Muster Books and Pay Lists (WO 12/11020): Royal Newfoundland Regiment of Foot: 1782, 1795-1809

Call Number: HIL-MICL FC LMR .G7W3M8R74
Category: Military
Creator: Great Britain. War Office.
Description: 1 microfilm textual records () ; 35 mm
            War Office 12, generated by the Commissary General of Musters Office, comprises the Household troops, the cavalry, Guards and regular infantry regiments of the line; as well as, special regiments or corps, colonial troops and various foreign legions and troops.

These muster rolls record the name, rank, military station and pay period of each soldier while they were with the regiment. They were prepared by the commanding officer of each company of a regiment for the purpose of paying the officers and soldiers. During a muster, each man was physically checked against his name on the roll and a note was made if their circumstances had changed since the last muster, for example, on duty, recruiting, sick, furlough, deserted, transferred or died. In addition, notes related to officers include promoted, absent, and resigned. Pay lists record rate of pay.

At the time of the American War for Independence, American privateering and the entrance of France into the war on the side of the Americans were major concerns for St. John’s; so much so that Major Robert Pringle, chief engineer, was granted permission to form a provincial unit to be called the Newfoundland Regiment. He was promoted to Lieutenant Colonel and the regiment was placed on the British Establishment as of 25 June 1782. At the end of the war in 1783, the regiment was disbanded.

With England and France at war, in the spring of 1795, Captain Thomas Skinner, chief engineer was promoted and granted permission to form a company to be called the Royal Newfoundland Regiment of Foot, also known as the Royal Newfoundland Regiment of Fencible Infantry. He promoted and appointed officers of his own Corps of Engineers and from the 2nd Battalion Royal Artillery who were also stationed at St. John’s.

There was discontent among the citizenry and the soldiers towards the British establishment at this time. In this atmosphere Brigadier General William Skerrett, who was known for his toughness, was installed as commanding officer of the regiment to keep control of the soldiers and the population in general in St. John’s. The result of his harsh controls was further discontent and the mutiny of his soldiers in 1800. His reaction was to send the regiment to Nova Scotia, except two companies that stayed loyal. With the Treaty of Amiens between France and England, the regiment was disbanded in 1802 and those transferred to Nova Scotia were absorbed into other regiments.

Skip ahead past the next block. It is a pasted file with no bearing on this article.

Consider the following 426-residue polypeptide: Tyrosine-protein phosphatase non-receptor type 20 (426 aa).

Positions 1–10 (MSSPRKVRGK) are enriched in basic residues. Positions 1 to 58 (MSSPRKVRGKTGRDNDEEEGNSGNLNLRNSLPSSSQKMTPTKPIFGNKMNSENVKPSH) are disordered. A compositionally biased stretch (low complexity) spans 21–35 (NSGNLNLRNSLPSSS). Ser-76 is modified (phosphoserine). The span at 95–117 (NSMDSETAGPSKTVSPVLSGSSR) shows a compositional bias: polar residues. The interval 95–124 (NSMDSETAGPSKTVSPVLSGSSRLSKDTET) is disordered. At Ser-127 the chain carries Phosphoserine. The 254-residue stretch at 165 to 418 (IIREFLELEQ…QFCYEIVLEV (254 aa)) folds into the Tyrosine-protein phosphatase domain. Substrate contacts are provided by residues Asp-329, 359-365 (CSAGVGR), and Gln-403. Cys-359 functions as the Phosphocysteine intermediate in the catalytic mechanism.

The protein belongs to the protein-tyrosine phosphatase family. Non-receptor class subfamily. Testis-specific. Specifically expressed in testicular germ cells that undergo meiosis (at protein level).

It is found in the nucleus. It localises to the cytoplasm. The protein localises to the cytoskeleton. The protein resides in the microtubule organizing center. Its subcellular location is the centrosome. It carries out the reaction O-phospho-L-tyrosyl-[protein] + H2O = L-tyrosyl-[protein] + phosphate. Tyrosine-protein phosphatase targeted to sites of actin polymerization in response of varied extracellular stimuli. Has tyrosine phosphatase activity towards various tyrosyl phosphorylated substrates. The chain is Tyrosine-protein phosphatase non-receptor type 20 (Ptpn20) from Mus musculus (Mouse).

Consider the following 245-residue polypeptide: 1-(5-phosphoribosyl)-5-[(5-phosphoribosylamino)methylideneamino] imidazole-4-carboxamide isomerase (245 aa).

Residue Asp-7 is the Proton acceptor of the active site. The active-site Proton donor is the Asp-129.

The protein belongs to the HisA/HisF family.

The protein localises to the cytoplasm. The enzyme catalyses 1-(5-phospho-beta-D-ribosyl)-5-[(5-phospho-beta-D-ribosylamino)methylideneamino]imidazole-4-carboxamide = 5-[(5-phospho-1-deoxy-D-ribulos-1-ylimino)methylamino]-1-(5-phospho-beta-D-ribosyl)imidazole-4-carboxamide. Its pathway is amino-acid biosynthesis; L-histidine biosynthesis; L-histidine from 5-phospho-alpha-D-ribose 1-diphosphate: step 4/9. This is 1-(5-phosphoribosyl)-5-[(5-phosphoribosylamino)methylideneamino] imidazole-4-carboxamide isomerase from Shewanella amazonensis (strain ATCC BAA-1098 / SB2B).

Fourteen months later, with the threat of Napoleon in France, British army units were called from America to help defend the homeland from a threatened invasion. This meant Newfoundland was left to its own devices to defend itself. June 1803, General Skerrett received orders to raise a regiment to be called the Newfoundland Regiment of Fencible Infantry. He recruited locally. In 1805 the regiment was officially called the Royal Newfoundland Regiment and served one year in Halifax to help her defence.

In 1807 it was sent to Quebec where it spent 5 years in garrison during the threat of invasion from the Americans which culminated in the War of 1812.

            The muster rolls and pay lists are not filmed in strict chronological order. The pay periods include 8 May 1782, 25 April 1795-Dec. 1801, and 25 July 1803-June 1809. The locations when indicated include St. John’s, Placentia, Chatham Barracks, Hilsea Barracks, and Quebec. Aside from Name and Rank, there are column headings for Date of Commission, Cause of Absence and Date of Attestation. Remarks such as too old, a small boy, subject to fits, and lame hand can be found on some musters. For most of the documents, the amount of pay is included for each soldier; also, for some pay periods, the “general state of the public accompts”, showing the amounts paid out by the paymaster for each company, are available. Proof Tables show the totals for effectives and non effectives mustered.  

The 1782 muster has 3 companies listed, led by Lt. Col. Robert Pringle, and Captains John Caddy and John Rogers.

Originals: The original records are located at The National Archives, Public Record Office, Kew.
Archival Ref. No.: TNA: PRO WO 12/11020
Finding Aids:
Electronic Finding Aid Record: Royal Newfoundland Regiment of Foot Content List.pdf
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